be illegal to terminate an employee.

Example: Doctrine
of Employment at Will



Markham worked as a mechanic for Gigantic Car

Jackie, the manager, instructed him to repair the cars
and charge a higher fee for certain high-end car models
without any valid reason.
Markham, knowing that such conduct was highly
immoral, refused, and Jackie fired him on the spot.
Markham contended that it was illegal to terminate him
from the job based on his refusal.

Jackie held that the employment of Markham was at

will, and he could be terminated at any time - for a
good reason, a bad reason, or no reason at all.



Employment Contracts

Employment contract: Specifies that the

employer agrees to pay, and the employee
agrees to work, for a specified period of time at
a specified salary.
These contracts frequently have clauses related to
maintaining confidentiality with respect to trade
secrets, restrictive covenants, and agreements to
arbitrate in the event of a dispute between the parties.



Employment Contracts

The U.S. Supreme Court has ruled that

arbitration clauses in employment contracts are
enforceable provided the employee:
Has signed the agreement.
Has a reasonable time to file a claim.
Has access to the same remedies that a court could
Has access to an arbitrator with expertise in
employment law.
Has the right to be represented by an attorney.
Does not have to pay the cost of arbitration.



Employee Handbooks

Employee handbooks: Manuals that contain the

many policies of the firm.
In some states, the provisions contained in the
handbook are considered a kind of contract between
the employer and the employee.
In other states, legislatures and courts have made it
clear that employee handbooks are not to be
construed as contracts.



Employee Handbooks (cont.)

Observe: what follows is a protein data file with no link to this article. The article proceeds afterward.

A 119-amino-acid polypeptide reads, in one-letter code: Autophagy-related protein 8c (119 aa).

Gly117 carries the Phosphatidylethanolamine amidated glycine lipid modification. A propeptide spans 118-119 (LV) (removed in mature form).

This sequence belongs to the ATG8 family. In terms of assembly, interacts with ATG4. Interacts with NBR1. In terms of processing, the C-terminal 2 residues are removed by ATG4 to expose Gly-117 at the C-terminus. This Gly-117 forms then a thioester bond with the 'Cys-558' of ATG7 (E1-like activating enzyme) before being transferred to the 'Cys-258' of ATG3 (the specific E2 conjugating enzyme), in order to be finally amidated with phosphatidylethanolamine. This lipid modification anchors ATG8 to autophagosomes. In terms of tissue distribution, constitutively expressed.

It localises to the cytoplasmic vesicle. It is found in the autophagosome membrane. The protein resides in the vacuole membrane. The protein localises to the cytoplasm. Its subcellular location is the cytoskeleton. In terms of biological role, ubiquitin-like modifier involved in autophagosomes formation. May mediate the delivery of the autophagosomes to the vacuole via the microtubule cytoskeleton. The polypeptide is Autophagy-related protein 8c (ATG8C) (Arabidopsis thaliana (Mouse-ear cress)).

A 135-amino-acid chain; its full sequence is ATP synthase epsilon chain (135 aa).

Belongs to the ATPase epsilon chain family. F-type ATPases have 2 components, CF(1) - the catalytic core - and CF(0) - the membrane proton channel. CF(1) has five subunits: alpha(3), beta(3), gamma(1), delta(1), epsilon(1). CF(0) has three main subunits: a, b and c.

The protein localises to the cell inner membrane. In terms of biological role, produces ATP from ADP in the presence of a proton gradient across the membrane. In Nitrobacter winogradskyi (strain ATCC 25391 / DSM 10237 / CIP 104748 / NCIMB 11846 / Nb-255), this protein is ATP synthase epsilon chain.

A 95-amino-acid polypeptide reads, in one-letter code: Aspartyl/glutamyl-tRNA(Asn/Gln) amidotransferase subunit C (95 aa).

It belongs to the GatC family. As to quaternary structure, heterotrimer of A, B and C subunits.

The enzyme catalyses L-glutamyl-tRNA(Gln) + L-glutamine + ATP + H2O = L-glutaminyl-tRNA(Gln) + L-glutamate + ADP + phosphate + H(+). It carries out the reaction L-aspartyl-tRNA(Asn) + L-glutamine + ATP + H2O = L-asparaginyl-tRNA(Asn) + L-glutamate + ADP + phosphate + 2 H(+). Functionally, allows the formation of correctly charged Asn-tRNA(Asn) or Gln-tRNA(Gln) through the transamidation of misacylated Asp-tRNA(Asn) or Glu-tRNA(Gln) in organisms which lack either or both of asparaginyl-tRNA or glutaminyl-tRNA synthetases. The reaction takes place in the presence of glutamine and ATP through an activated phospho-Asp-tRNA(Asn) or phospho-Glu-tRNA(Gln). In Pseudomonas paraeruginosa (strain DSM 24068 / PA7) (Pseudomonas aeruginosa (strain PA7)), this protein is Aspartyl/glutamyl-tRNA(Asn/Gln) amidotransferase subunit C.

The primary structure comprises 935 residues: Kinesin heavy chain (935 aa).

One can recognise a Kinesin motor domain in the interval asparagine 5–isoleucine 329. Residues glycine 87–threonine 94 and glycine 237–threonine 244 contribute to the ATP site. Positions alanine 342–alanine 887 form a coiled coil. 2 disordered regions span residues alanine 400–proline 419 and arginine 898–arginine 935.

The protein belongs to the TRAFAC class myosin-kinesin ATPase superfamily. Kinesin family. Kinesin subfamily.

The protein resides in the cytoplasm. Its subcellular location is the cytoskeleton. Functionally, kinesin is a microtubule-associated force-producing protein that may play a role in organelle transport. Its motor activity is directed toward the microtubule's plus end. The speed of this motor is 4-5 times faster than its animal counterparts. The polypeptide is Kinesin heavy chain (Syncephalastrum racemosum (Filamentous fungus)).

Typically, the employee handbook contains the
following information:

History of the company

Hiring procedures
Hours of employment
Payment of salaries
Salary increments and promotions
Termination procedures
Leaves of absence
Safety and security
Miscellaneous policies


Employee References

Often, employers are asked to provide references

for employees who are currently working for them or
who have worked for them in the past.
Employers need to be extremely careful as to how they
respond to these requests.

A negative reference can give rise to three kinds of

lawsuits brought by current or former employees.
Invasion of privacy
Negligent misrepresentation.



Invasion of Privacy

Invasion of privacy: Disclosing personal, irrelevant

information about a former employee, irrespective of
whether such information is true or false.
An employer can safely disclose information about a
current or former employee in the following areas:
The employees prior employment and educational
The employees character as such relates to the job
(teamwork, leadership abilities, etc.).
The employees performance capabilities.
The employers willingness to rehire the employee.



A current or former employee may sue his or her
employer for defamation if the employer provides
information to a third party that is untrue, irrespective of
whether or not it relates to the employees job
Such defamation is considered:
Slander, if spoken.
Libel, if written.

Many states have enacted laws to shield employers from

the risk of liability for defamation, provided the previous
employer has a good-faith belief that the statements
made in the reference are truthful.


Negligent Misrepresentation

Occasionally, employers attempt to reduce their risk of

liability in providing references by:
Withholding negative reference information, and
Simply not responding to reference requests.

However, if a prospective employer hires an employee

based on an incomplete reference, and then suffers
damages that may have been avoided had the previous
employer provided an accurate reference, the
prospective employer may sue the previous employer for
negligent misrepresentation.


The Fair Labor Standards Act of



The FLSA sets standards for:

The minimum age an employee can be,
The minimum wages an employee can earn, and
The rate at which an employee is paid if he or she works more
than a certain number of hours in a given workweek.

Currently, the federal minimum wage is $7.25, and the

overtime pay rate for employees who work more than 40
hours in a workweek is 1.5 times regular wages.
Four categories of employees excluded from coverage:
(1) executives; (2) professional employees; (3) outside
sales associates; and (4) administrative employees.